On the outside it appears that Liv has everything figured out, but inside she’s struggling with a few things. For one, her long time high school boyfriend Dax just graduated, and he wants Liv to follow him to Stanford. She hasn’t found the right way to tell him that her heart is set on RISD, and anyway she might not even get in (and still has one more year). When a beat-up postcard for Liv arrives days before Dax’s senior trip – which Liv is supposed to go on – Liv feels her perfect outside begin to crumble. Dax doesn’t know this side of Liv. At her mom’s insistence, Liv is headed to Santorini, Greece to spend some time with her father, whom Liv hasn’t seen since she was 8. Since she hasn’t heard from him in years, Liv has many conflicted emotions about seeing her father again. Why after all this time does he think they can have a relationship. But Liv’s father’s love of Atlantis was a connection the two of them shared during her childhood, and an exciting special project helps them begin to reconnect after all those years. His persistent assistant Theo is a great buffer between the awkward moments, and Theo helps Liv experience Santorini. His good looks are a great distraction too, and as they work together and become friends Liv begins to question some of the choices she’s made in her own life. The clock on her visit is ticking, though, and Liv isn’t sure she can count on her father. Is their relationship beyond repair, and can Liv move on beyond her childhood broken heart?

THOUGHTS: Set among a gorgeous backdrop with detailed descriptions of Santorini, readers will fall in love with Greece. Liv/Olive/Kalamata/Indiana Olive has a lot to learn about herself, and readers will be rooting for her from the beginning. With a strong cast of characters and a little bit of mystery and romance, this book will be a hit among middle and high school students.

Realistic Fiction          Maryalice Bond, South Middleton SD

YA – Midnight Sun

Meyer, Stephenie. Midnight Sun. Little, Brown Books for Young Readers, 2020. 978-0-316-70704-6. $27.99. 672 p. Grades 7-12.

Stephenie Meyer puts a twist on her bestselling novel, Twilight, by giving us Edward’s side of the story. Edward Cullen is a vampire living with his family in the rainy town of Forks, WA, trying to blend in with humans as much as he can. However, the arrival of the new girl, Isabella Swan, changes everything. Edward and his family do not hunt humans and exist instead on a diet of animal blood, but when Edward smells Bella, he has an overwhelming desire to kill her, fearing he will lose control for the first time in decades, causing his family to move to a new location yet again. When staying away from Forks doesn’t work, he returns to school and attempts to ignore her presence, but when Bella faces danger, he unintentionally becomes her protector. Against his better judgement, Edward decides to get to know this intriguing and closed off  human but struggles to control his conflicting feelings of falling in love and pushing her away to protect her from himself. With Edward’s immortal ability to read the minds of those around him, readers are able to examine the thoughts of the majority of the characters within the novel, opening up the world of Forks, WA, and the minds of the vampires that have chosen the town as their home.

THOUGHTS:  I love that Midnight Sun gave readers more information about Edward’s past, as well as the rest of the Cullens, and it was interesting to read about Edward’s struggles with Bella from his perspective. I don’t think readers realized just how dangerous he was to her by simply reading Twilight. Readers trust Bella’s perception that he would never really hurt her, but there were many close calls when reading each scenario and interaction from Edward’s side of things. The pomegranate on the front of the novel can be a great discussion topic since it  resembles a human heart, and the juicy pomegranate also looks as if it’s dripping blood. However, it also has a more symbolic presence throughout the story because Edward compares himself to Hades and Bella to Persephone. As she grows closer to him and accepts him for who he is, it’s as if she’s eating the seeds of the pomegranate, making it so much harder for her to go back to her world. Both old and new fans of Twilight will love this darker side of the story!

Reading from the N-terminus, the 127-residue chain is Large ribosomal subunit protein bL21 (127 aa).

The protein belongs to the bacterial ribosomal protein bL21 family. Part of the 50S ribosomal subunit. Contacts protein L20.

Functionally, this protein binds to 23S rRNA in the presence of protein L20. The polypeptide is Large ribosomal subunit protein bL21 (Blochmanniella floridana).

Fantasy          Emily Hoffman, Conestoga Valley SD

Elem. – Bike & Trike

Verdick, Elizabeth, and Brian Biggs. Bike & Trike. Simon & Schuster Books for Young Readers, 2020. 978-1-534-41517-1. Unpaged. $17.99. Grades K-2.

Switching to a “big kid bike” is a rite of passage for children, but what about the emotions that the vehicles go through?? Bike is new and shiny and ready to roll, while still having lots to learn. Trike is trusty and experienced, though a bit beat up and too small. When the two first meet in anthropomorphic fashion, they go through some initial reactions. Then a race challenge brings out further emotions, and eventually a Bike & Trike find mutual respect and come to a satisfying conclusion. Verdick and Biggs have hit on an emotional ride that will have reader’s ready to hop on and enjoy!

THOUGHTS: As a social emotional discussion book, there is plenty to unpack here. However, it is just as useful as an entertaining read for bike lovers. Perhaps my favorite extension would be a writing lesson to imagine what stories the rest of the things in any child’s garage (or basement or closet…) might tell if they could share and grow like Bike & Trike.

Picture Book          Dustin Brackbill    State College Area SD

Elem. – Dictionary for a Better World: Poems, Quotes, and Anecdotes from A to Z

Latham, Irene, and Charles Waters. Dictionary for a Better World: Poems, Quotes, and Anecdotes from A to Z. Carolrhoda Books, 2020. 978-1-541-55775-8. 120 p. $19.99. Grades 2-6.

Words have power, and learning how to use, absorb, and value them is one of the most important skills of adolescence. Indeed, relating words like ACCEPTANCE, GRATITUDE, JUSTICE, and VULNERABLE could help classes and young readers make a better world. Irene and Charles, the poets behind the thoughtful Can I Touch Your Hair? poetry story about race and friendship, have compiled a gorgeous collection of words that are illustrated by Mehrdokht Amini. Each page features a poem to match the word, and a description of the form of poetry as well. Accompanying the poem are quotations from writers or famous personalities, then a personal message from the author that children can connect with, and finally an action step to take to demonstrate the valuable word. In all, there are 50 poems from A to Z, and they should be digested and discussed thoughtfully rather than quickly. Discussions of race and friendship and hope for a brighter future should make this book an essential tool for home and classrooms.